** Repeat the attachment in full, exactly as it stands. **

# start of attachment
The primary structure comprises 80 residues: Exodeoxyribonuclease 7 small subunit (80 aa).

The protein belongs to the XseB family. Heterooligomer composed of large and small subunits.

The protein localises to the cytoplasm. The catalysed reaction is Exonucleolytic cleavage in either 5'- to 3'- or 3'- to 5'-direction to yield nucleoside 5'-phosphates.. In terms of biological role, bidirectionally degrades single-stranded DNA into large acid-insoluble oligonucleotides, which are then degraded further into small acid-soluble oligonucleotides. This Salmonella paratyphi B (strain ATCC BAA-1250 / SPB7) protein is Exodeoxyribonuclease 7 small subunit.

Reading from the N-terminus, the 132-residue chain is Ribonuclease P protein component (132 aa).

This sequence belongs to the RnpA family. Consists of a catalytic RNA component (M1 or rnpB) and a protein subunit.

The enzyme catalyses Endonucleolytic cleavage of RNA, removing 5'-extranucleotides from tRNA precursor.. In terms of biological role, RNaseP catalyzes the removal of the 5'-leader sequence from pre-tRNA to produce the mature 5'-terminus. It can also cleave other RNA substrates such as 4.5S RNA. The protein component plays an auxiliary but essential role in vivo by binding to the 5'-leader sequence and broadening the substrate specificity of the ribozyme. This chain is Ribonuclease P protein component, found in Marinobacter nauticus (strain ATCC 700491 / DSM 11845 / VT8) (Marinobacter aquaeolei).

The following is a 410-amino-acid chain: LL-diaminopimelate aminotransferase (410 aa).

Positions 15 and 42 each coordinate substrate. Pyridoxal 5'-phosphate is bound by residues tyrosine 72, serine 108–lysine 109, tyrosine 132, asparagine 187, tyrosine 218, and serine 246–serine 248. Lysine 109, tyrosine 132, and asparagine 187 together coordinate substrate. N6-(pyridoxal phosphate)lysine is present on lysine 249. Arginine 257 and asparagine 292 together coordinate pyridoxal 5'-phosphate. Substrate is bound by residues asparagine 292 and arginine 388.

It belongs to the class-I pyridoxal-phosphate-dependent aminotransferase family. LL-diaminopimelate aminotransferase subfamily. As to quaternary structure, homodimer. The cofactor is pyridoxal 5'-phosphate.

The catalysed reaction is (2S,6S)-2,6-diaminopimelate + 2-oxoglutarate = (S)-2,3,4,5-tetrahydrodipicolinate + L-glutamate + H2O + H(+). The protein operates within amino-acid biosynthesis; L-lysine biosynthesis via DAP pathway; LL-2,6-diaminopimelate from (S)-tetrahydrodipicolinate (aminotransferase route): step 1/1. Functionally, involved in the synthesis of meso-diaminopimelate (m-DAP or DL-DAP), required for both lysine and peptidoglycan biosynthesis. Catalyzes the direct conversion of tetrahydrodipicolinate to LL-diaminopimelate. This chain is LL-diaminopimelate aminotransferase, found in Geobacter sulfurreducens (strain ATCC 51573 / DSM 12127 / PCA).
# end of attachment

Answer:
The primary structure comprises 80 residues: Exodeoxyribonuclease 7 small subunit (80 aa).

The protein belongs to the XseB family. Heterooligomer composed of large and small subunits.

The protein localises to the cytoplasm. The catalysed reaction is Exonucleolytic cleavage in either 5'- to 3'- or 3'- to 5'-direction to yield nucleoside 5'-phosphates.. In terms of biological role, bidirectionally degrades single-stranded DNA into large acid-insoluble oligonucleotides, which are then degraded further into small acid-soluble oligonucleotides. This Salmonella paratyphi B (strain ATCC BAA-1250 / SPB7) protein is Exodeoxyribonuclease 7 small subunit.

Reading from the N-terminus, the 132-residue chain is Ribonuclease P protein component (132 aa).

This sequence belongs to the RnpA family. Consists of a catalytic RNA component (M1 or rnpB) and a protein subunit.

The enzyme catalyses Endonucleolytic cleavage of RNA, removing 5'-extranucleotides from tRNA precursor.. In terms of biological role, RNaseP catalyzes the removal of the 5'-leader sequence from pre-tRNA to produce the mature 5'-terminus. It can also cleave other RNA substrates such as 4.5S RNA. The protein component plays an auxiliary but essential role in vivo by binding to the 5'-leader sequence and broadening the substrate specificity of the ribozyme. This chain is Ribonuclease P protein component, found in Marinobacter nauticus (strain ATCC 700491 / DSM 11845 / VT8) (Marinobacter aquaeolei).

The following is a 410-amino-acid chain: LL-diaminopimelate aminotransferase (410 aa).

Positions 15 and 42 each coordinate substrate. Pyridoxal 5'-phosphate is bound by residues tyrosine 72, serine 108–lysine 109, tyrosine 132, asparagine 187, tyrosine 218, and serine 246–serine 248. Lysine 109, tyrosine 132, and asparagine 187 together coordinate substrate. N6-(pyridoxal phosphate)lysine is present on lysine 249. Arginine 257 and asparagine 292 together coordinate pyridoxal 5'-phosphate. Substrate is bound by residues asparagine 292 and arginine 388.

It belongs to the class-I pyridoxal-phosphate-dependent aminotransferase family. LL-diaminopimelate aminotransferase subfamily. As to quaternary structure, homodimer. The cofactor is pyridoxal 5'-phosphate.

The catalysed reaction is (2S,6S)-2,6-diaminopimelate + 2-oxoglutarate = (S)-2,3,4,5-tetrahydrodipicolinate + L-glutamate + H2O + H(+). The protein operates within amino-acid biosynthesis; L-lysine biosynthesis via DAP pathway; LL-2,6-diaminopimelate from (S)-tetrahydrodipicolinate (aminotransferase route): step 1/1. Functionally, involved in the synthesis of meso-diaminopimelate (m-DAP or DL-DAP), required for both lysine and peptidoglycan biosynthesis. Catalyzes the direct conversion of tetrahydrodipicolinate to LL-diaminopimelate. This chain is LL-diaminopimelate aminotransferase, found in Geobacter sulfurreducens (strain ATCC 51573 / DSM 12127 / PCA).